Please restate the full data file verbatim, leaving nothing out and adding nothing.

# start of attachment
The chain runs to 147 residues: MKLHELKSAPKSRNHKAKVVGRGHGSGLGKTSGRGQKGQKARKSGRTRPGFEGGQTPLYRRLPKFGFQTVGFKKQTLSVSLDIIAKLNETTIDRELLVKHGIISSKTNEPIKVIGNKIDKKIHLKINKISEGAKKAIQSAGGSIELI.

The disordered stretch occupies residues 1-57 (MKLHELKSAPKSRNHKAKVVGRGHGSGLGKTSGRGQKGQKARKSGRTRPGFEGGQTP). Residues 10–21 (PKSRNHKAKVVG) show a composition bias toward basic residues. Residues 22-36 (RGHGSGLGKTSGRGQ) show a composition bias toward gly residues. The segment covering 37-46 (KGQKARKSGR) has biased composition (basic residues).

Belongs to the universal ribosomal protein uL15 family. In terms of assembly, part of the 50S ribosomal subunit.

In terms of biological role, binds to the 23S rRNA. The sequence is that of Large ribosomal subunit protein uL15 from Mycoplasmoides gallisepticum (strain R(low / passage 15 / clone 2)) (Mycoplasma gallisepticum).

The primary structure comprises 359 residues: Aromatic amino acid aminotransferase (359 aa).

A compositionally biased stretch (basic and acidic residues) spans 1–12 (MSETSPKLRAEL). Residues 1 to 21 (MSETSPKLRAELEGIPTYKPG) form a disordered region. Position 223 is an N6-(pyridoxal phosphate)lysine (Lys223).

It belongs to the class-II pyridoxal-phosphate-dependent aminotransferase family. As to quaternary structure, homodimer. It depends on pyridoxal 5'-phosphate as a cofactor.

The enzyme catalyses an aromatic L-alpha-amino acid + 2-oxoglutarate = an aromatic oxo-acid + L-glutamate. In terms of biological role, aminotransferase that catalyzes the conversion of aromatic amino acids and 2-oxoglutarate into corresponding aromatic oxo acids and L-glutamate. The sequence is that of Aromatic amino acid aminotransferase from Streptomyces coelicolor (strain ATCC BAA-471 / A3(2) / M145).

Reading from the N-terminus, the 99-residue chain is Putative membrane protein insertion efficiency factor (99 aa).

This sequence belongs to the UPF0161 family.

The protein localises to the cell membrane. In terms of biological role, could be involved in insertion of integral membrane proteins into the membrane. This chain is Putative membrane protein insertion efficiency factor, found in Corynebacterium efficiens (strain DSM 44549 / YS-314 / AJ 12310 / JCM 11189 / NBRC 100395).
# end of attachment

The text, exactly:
The chain runs to 147 residues: MKLHELKSAPKSRNHKAKVVGRGHGSGLGKTSGRGQKGQKARKSGRTRPGFEGGQTPLYRRLPKFGFQTVGFKKQTLSVSLDIIAKLNETTIDRELLVKHGIISSKTNEPIKVIGNKIDKKIHLKINKISEGAKKAIQSAGGSIELI.

The disordered stretch occupies residues 1-57 (MKLHELKSAPKSRNHKAKVVGRGHGSGLGKTSGRGQKGQKARKSGRTRPGFEGGQTP). Residues 10–21 (PKSRNHKAKVVG) show a composition bias toward basic residues. Residues 22-36 (RGHGSGLGKTSGRGQ) show a composition bias toward gly residues. The segment covering 37-46 (KGQKARKSGR) has biased composition (basic residues).

Belongs to the universal ribosomal protein uL15 family. In terms of assembly, part of the 50S ribosomal subunit.

In terms of biological role, binds to the 23S rRNA. The sequence is that of Large ribosomal subunit protein uL15 from Mycoplasmoides gallisepticum (strain R(low / passage 15 / clone 2)) (Mycoplasma gallisepticum).

The primary structure comprises 359 residues: Aromatic amino acid aminotransferase (359 aa).

A compositionally biased stretch (basic and acidic residues) spans 1–12 (MSETSPKLRAEL). Residues 1 to 21 (MSETSPKLRAELEGIPTYKPG) form a disordered region. Position 223 is an N6-(pyridoxal phosphate)lysine (Lys223).

It belongs to the class-II pyridoxal-phosphate-dependent aminotransferase family. As to quaternary structure, homodimer. It depends on pyridoxal 5'-phosphate as a cofactor.

The enzyme catalyses an aromatic L-alpha-amino acid + 2-oxoglutarate = an aromatic oxo-acid + L-glutamate. In terms of biological role, aminotransferase that catalyzes the conversion of aromatic amino acids and 2-oxoglutarate into corresponding aromatic oxo acids and L-glutamate. The sequence is that of Aromatic amino acid aminotransferase from Streptomyces coelicolor (strain ATCC BAA-471 / A3(2) / M145).

Reading from the N-terminus, the 99-residue chain is Putative membrane protein insertion efficiency factor (99 aa).

This sequence belongs to the UPF0161 family.

The protein localises to the cell membrane. In terms of biological role, could be involved in insertion of integral membrane proteins into the membrane. This chain is Putative membrane protein insertion efficiency factor, found in Corynebacterium efficiens (strain DSM 44549 / YS-314 / AJ 12310 / JCM 11189 / NBRC 100395).